Sunday of Meatfare/Last Judgment 2009
When one of the lawyers from the Pharisees asked Jesus what was the greatest commandment of the Law of Moses in order to test Him, Jesus responded, “The first is ‘Hear, O Israel: the Lord our God, the Lord is one, and you shall love the Lord your God with all your heart, and with all your soul, and with all your mind, and with all your strength.’ The second is this, ‘You shall love your neighbor as yourself.’ There is no other commandment greater than these” (Luke 12:29-31). In a clear and concise manner, the Lord weaves together the three great and God-given “loves” of humanity: the love we should have for God, the love we should have for our neighbor, and the love we should have for ourselves. Indeed, the entire Law and the Prophets can be summed up in this way; everything God offers us, expects of us, and will require of us on the Last Day, boils ultimately down to pure love, and nothing else.
As Christ explained to the Pharisee lawyer, our first and primary duty is to love God. God is our King and Creator, so we must love Him before anything or anyone else. The second commandment is to love our neighbor as ourselves. Obviously, it is presupposed that we do indeed love ourselves, the way that we ought to—by taking care of our bodies appropriately. In today’s modern world, this cannot be overstressed; in our age of widespread depression, isolation, drug and alcohol abuse, and numerous other crippling addictions, we are seeing just what it means when people do not properly love themselves.
Do we really understand the difference between the passion-driven and ego-stroking “self-love” condemned by the Scriptures and the Fathers, and the proper “self-love” actually expected by the Lord, as the model upon which we are to base the love of our neighbor? There is an exhaustive amount of talk these days about how we want to run our lives: our rights, our choices, our privileges, our demands, our goals, our expectations from society, our gifts, our vocations, our self-realization, and the list could go on and on. Consider the delights of food, for example. Do we not rejoice in eating our favorite meals, sometimes looking forward to eating more than any other part of our day? Do we not decide what we want to eat, when, and how much, fulfilling as many of our culinary fantasies as we can afford, all the while relishing the “freedom” and the “fellowship opportunities” that come along with our meals? What does this kind of lifestyle really do to us? Is it a sign of proper self-love, nourishing our bodies, keeping us healthy, building muscles and strengthening bones, or is it a diabolical trap… disfiguring our bodies with fat, rotting our teeth, saturating our blood with sugar and our blood vessels with plaque, stealing years from our lifespan, and enslaving us to consume everything that crosses our path?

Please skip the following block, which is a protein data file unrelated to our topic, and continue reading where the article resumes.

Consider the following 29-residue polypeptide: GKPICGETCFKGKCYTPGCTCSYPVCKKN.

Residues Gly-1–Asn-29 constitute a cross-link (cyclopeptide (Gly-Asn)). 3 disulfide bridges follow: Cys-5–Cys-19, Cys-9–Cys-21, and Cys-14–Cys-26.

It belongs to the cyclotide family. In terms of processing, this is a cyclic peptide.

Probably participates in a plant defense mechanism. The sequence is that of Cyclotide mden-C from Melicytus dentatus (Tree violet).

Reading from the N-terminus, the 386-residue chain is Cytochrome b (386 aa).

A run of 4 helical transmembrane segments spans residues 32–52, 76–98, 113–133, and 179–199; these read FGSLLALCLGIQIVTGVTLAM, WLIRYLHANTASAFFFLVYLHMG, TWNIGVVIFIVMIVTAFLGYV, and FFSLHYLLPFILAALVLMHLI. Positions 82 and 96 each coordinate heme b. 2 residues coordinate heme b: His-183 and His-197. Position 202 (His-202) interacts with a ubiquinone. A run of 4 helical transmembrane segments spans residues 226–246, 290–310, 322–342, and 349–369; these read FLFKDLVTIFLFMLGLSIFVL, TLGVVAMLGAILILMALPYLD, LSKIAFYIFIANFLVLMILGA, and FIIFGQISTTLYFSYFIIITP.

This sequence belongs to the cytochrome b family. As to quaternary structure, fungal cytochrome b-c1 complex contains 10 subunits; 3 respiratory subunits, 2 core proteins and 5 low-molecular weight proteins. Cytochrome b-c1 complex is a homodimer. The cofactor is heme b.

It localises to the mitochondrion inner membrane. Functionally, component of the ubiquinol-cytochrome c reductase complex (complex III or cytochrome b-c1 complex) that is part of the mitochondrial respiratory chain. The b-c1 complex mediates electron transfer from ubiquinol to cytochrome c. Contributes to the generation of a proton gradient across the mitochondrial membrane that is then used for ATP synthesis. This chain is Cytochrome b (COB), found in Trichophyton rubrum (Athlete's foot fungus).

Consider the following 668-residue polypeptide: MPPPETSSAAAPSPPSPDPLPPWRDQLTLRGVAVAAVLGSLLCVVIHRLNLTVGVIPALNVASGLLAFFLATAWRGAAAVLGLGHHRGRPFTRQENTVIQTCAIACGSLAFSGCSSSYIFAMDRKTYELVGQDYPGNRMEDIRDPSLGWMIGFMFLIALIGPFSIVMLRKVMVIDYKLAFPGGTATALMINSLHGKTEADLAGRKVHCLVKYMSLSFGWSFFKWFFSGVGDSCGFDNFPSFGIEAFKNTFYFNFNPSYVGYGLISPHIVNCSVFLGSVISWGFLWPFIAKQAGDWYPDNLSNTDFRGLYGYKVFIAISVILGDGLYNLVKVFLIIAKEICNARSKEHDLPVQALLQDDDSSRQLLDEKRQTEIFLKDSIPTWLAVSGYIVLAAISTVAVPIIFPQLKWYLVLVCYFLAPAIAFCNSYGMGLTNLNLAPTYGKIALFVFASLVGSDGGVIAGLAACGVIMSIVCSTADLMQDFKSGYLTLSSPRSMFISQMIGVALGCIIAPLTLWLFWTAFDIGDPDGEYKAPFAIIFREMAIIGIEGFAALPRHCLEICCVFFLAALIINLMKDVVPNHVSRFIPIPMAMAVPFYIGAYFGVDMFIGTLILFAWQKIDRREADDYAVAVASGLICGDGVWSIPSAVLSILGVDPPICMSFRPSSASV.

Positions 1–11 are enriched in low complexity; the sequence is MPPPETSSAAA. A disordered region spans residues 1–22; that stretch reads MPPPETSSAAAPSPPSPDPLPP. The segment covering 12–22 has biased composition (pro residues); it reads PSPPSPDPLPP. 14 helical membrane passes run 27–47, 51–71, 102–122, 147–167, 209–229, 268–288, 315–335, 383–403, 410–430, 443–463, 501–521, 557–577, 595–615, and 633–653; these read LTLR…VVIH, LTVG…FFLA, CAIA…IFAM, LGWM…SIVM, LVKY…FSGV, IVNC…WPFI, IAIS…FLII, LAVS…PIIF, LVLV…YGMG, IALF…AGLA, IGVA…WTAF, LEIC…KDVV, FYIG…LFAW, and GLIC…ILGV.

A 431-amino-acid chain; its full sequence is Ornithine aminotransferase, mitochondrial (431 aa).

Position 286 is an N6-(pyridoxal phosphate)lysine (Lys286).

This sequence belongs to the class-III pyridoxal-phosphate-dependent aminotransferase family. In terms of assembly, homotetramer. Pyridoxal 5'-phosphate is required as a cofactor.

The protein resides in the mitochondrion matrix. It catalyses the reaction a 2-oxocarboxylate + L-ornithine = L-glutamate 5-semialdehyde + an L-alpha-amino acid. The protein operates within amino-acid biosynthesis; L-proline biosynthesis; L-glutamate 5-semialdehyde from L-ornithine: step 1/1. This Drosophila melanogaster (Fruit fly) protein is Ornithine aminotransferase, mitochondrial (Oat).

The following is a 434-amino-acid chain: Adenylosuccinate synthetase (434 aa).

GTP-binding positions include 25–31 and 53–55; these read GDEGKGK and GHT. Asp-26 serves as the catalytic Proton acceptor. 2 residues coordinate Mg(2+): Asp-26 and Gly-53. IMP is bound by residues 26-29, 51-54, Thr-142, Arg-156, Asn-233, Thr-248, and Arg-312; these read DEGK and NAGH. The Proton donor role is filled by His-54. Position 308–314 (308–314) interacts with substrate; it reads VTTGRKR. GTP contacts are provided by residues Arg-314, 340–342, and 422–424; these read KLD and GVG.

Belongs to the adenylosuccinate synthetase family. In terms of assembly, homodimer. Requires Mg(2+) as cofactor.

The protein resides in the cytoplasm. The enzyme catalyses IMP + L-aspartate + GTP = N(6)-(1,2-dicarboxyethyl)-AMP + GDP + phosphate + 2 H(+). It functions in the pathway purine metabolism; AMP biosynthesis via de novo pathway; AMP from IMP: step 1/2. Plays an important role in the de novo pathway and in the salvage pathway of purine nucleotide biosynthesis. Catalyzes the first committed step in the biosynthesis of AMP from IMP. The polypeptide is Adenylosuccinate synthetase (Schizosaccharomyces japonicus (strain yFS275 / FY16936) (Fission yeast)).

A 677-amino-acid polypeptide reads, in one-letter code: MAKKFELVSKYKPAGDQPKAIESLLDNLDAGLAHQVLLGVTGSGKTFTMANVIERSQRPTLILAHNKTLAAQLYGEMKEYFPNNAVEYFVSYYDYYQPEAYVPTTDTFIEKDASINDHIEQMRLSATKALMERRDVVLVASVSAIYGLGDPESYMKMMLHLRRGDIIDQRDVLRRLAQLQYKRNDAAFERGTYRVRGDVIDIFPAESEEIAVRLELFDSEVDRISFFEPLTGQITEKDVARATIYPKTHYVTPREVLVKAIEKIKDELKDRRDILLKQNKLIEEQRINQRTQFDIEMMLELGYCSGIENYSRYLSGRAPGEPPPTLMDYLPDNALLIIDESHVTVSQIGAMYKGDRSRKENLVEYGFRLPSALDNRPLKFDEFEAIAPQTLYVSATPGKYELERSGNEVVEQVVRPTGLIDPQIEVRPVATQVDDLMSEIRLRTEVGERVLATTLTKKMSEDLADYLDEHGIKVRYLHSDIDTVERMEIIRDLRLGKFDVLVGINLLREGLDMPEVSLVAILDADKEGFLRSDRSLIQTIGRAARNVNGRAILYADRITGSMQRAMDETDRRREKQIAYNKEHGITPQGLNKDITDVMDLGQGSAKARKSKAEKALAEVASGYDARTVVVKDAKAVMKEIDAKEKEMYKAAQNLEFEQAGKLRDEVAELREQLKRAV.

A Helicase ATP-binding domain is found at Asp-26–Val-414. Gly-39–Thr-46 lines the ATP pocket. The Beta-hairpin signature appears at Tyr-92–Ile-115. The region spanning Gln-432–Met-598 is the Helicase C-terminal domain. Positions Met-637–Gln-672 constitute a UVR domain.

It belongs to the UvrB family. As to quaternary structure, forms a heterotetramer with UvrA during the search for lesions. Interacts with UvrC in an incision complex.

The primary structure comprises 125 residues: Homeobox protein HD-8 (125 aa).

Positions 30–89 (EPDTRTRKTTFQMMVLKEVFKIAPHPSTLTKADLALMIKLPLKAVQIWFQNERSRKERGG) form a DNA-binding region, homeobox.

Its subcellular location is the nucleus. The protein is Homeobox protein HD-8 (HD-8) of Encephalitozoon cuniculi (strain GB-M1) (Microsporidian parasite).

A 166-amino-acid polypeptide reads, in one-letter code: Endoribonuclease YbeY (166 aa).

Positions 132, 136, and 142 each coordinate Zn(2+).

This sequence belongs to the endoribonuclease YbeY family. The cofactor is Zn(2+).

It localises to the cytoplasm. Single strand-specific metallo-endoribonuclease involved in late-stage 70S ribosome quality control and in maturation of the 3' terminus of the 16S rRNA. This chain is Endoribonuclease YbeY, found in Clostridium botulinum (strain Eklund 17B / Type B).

We need to change the way in which we love ourselves, fleeing from idolatry of every sort, and drawing near to the spirit of Great Lent: fasting, abstinence, humility, chastity, obedience, perseverance, reverence, stillness, and prayer.
Once this understanding of real love is in place, then we can approach other human beings and perform the holy works for which we will stand in judgment on the Last Day. Jesus asks us to demonstrate the love God has for every person He has made, going directly to touch each of our “neighbors” in the place of his or her most obvious need. In this way, we show not only our love for other human beings, but for God who created them and sent His only-begotten Son to die for them. Christ takes every one of these interpersonal encounters, personally: “As you did it to one of the least of these My brethren, you did it to me.” There really is no better way to demonstrate our love for God, since He has no need of anything from us. Note, however, that it isn’t just any person whom God asks us to love, but specifically the “least” of His brothers and sisters… although the Lord naturally expects us to help and care for our friends, family members, and co-workers, He is specifically concerned that we love those whom the world has forgotten. Where others pass by, we must stop and help. Where others ignore an outstretched hand, we must put something into it. Where others are too busy to share their time, we must share ours. Where others turn a cold shoulder, we must smile and engage. If we refuse to do these simple things, it is Christ Himself whom we deny.
When the end comes, Christ the King will ascend His glorious throne, surrounded by legions of angels, and He will call us all to stand before Him. Books will be opened, and the earthly deeds of all human beings shall be made known. Christ will confess before His Father and His holy angels all the persons whose names are inscribed in the Book of Life, and then He will proceed to separate us out to His right side and to His left, as a shepherd separates the sheep from the goats. When that fearful day comes, let us remember that God desires “that all would be saved and come to the knowledge of the Truth,” and that the Lake of Fire was destined for the devil and his angels, not for any of us. If we are finally revealed to be those “blessed” of God the Father, inheriting the Kingdom which was prepared for us before the foundation of the world, we will see clearly that all along the way, behind the face of every person whom we chose to love with Christ’s love, was the Lord Jesus Himself.
And so, my brothers and sisters, as we journey on towards the Great Fast, I implore you to think and pray over the words of today’s Gospel, and then let your own conscience be your on serving Christ by serving others. Amen.